Hey, what’s the problem?

Last week I introduced my students to problem and solution in stories. I LOVE teaching problem and solution to my kiddos because it is something they can relate to. We ALL encounter problems in our lives that we must solve! I started off the lesson by showing this little Pixar video. These 5 minute Pixar clips make the best introductions/engagements. After watching it, we discussed what went wrong (the problem) and how the problem was solved (the solution).

We used these fun anchor charts to help us with the definitions of these terms. imageimage

Then, I modeled how to locate the problem and solution in the story, Owen, by Kevin Henkes. This book is a perfect read aloud for teaching problem/solution because young children can relate to Owen’s problem. After reading it, we revisited the text and determined what the problem was and how the problem was solved. We recorded our

observations on chart paper.

Then, in small groups, we read differentiated leveled-texts in order to locate the problem/solution. I LOVE, LOVE, LOVE small group time because it allows me to hear from everyone, including the shy kids! I wish you all could have heard some of the incredible discussions these kids were having! Next week, we’ll be diving into more problem/solution activities. Now that we’ve had experience identifying problem/solutions in stories, we are ready to become problem detectives! Tomorrow, this sign will be posted next to our lunch sign-in sheet for all to see. It’ll definitely create a stir in the classroom!

   image

Then, at Morning Meeting, we’ll read this exciting letter from The Problem Detective Club! The letter states that they are looking to add new members to join the team. Students will receive a TOP SECRET envelope with secretive “case files” inside. In small groups, they will read the case files in order to identify the problem and then come up with a possible solution. This is a wonderful team building activity! They’ll record their ideas and then ship them back tothe Problem Detective Headquarters for review. 

image

This is what they’ll use to record their observations.

image

If the Problem Detectives approve of their observations, the class will receive a special certificate showing they are now members of the club! I always like to make a real-world connection to anything we learn so after my kiddos receive the certificates, I’ll ask them how they can be Problem Detectives in real life (at home and at school). We will brainstorm ideas on ways we can help others solve problems.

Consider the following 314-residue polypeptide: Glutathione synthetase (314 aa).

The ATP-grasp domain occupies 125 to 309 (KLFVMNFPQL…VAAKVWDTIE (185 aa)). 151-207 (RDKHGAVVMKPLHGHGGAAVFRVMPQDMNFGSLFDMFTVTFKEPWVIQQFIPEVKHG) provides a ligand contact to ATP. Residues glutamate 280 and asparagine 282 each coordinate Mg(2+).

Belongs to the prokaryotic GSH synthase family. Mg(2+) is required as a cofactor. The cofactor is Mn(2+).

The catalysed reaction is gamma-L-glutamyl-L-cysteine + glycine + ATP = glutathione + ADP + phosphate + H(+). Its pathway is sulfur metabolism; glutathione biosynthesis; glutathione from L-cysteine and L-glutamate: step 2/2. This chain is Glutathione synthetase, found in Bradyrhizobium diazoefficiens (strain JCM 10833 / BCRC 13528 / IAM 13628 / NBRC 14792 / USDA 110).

image

Throughout the week, we’ll continue learning about problem/solution through these fun extension activities. These short stories are PERFECT for small group discussions.

image image image image   image

And, we’ll use these organizers to help us illustrate/write the problem and solution in other texts.

image

image

image

Lastly, we’ll play a fun matching game where students have to match up the problem with the solution.

image

  You can find all of these resources in my We Are Problem Detectives packet at my shop! If you already own this packet, be sure to go re-download it to get the updates. Click on the preview below!

image

Also, I just recently added a packet of all of my reading strategy and skill posters to my shop. We refer to these ALL THE TIME. I call these our “What Makes a Good Reader?” posters. I used Velcro and attached these to the wall below the white board. Velco allows me to move these easily! I like to “frame” the strategy poster of the week. To do that, I made a simple frame made out of poster board and laminated it. Then, I “frame” the strategy/strategies of the week so that my students know what we are focusing on and can easily refer back to it. I’ll share more about that in a future post!

posters

You can grab the posters at my shop. Just click on the preview below.

image

How do you teach problem and solution? The first TWO people to comment will get BOTH of these packets for free! Be sure to leave your e-mail address.

Spread the word
  •  
  •  
  •  

Leave a Comment

{ 22 comments… add one }